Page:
Great quote, great thought. A few quick responses:

    * One of the worst things about complexity and coherence is that they are so hard to measure. And without measurement, it’s harder for people to see the problem. I don’t know how to measure complexity and coherence, but it would be worth trying a system to have the public service at least report on it.

    * Regulatory impact statements – which were partly designed as an anti-kludge measure, and which Teles essentially suggests for the US system – have been generally ineffectual, and in my very limited experience have not made much effort to point out rising kludge.

    * Big-picture investigations and independent evaluations have been more successful. The Productivity Commission has done some good work pointing out kludges in various policy areas. The Henry Review of tax was an attempt at a path to de-kludging the tax system. Performance audits by auditors-general can also play a role here, though they currently receive less attention than they merit.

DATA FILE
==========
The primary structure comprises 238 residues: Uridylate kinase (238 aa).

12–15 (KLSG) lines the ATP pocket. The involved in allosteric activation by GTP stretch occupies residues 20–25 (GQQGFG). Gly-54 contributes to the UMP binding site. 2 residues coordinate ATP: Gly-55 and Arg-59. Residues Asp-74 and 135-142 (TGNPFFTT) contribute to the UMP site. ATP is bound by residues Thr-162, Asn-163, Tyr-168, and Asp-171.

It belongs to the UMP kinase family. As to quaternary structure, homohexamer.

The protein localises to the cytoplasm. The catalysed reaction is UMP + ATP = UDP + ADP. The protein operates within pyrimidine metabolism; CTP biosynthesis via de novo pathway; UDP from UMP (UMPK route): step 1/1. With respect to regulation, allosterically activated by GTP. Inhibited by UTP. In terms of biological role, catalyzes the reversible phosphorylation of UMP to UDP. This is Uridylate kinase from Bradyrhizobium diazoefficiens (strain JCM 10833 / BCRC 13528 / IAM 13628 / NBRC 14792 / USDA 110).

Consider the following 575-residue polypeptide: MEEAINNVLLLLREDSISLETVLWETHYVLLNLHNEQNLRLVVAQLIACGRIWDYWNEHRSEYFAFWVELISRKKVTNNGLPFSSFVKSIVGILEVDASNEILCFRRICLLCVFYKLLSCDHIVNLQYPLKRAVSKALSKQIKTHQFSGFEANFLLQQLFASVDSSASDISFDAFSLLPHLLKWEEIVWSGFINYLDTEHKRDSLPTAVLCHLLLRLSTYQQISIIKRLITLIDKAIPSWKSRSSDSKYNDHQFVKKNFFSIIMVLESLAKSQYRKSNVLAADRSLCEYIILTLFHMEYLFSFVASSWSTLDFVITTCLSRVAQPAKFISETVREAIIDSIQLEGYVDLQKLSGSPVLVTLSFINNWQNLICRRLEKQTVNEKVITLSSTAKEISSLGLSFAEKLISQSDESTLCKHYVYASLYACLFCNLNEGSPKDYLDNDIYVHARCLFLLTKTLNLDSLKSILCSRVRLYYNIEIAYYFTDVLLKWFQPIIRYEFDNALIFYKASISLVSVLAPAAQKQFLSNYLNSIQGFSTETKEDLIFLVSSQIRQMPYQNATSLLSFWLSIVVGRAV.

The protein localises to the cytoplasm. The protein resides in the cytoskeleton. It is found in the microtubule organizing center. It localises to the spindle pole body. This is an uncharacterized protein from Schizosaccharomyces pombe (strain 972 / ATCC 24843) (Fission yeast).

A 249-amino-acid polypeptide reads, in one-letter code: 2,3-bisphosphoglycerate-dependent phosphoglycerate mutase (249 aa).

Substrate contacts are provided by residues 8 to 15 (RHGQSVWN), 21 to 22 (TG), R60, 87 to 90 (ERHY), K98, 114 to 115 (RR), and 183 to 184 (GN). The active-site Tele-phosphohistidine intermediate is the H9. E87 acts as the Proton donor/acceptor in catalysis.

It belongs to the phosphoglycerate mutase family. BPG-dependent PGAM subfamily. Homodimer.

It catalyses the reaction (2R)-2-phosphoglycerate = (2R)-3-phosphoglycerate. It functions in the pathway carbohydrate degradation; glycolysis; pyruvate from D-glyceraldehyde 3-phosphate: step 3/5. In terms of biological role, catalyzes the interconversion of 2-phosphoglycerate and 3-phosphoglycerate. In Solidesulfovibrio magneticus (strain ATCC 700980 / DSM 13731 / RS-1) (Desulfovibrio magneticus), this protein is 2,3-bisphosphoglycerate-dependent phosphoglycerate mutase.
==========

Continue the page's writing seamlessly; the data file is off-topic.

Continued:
* Teles would like to see “fewer, but larger and more effective pieces of major legislation”, and suggests super-majorities might help get it. Maybe, maybe not. They might also have the opposite effect, by encouraging parliamentary wheeling and dealing.

    * Teles makes an interesting argument for pushing legislative micro-design down to the agencies that will run the processes to make the legislation work. This has actually been a very lively dialogue in certain parts of Australian government – notably the relationship between the Treasury and the ATO on design of tax legislation.

    * Teles makes a useful analogy between the government and Microsoft Windows. Windows, like governments, is complex in part because of the continuous need for backward compatibility. You can still run DOS programs on some versions of Windows 8, and today’s superannuation rules still account for 1970 legal arrangements. “Backward compatibility” is an important asset of many government systems.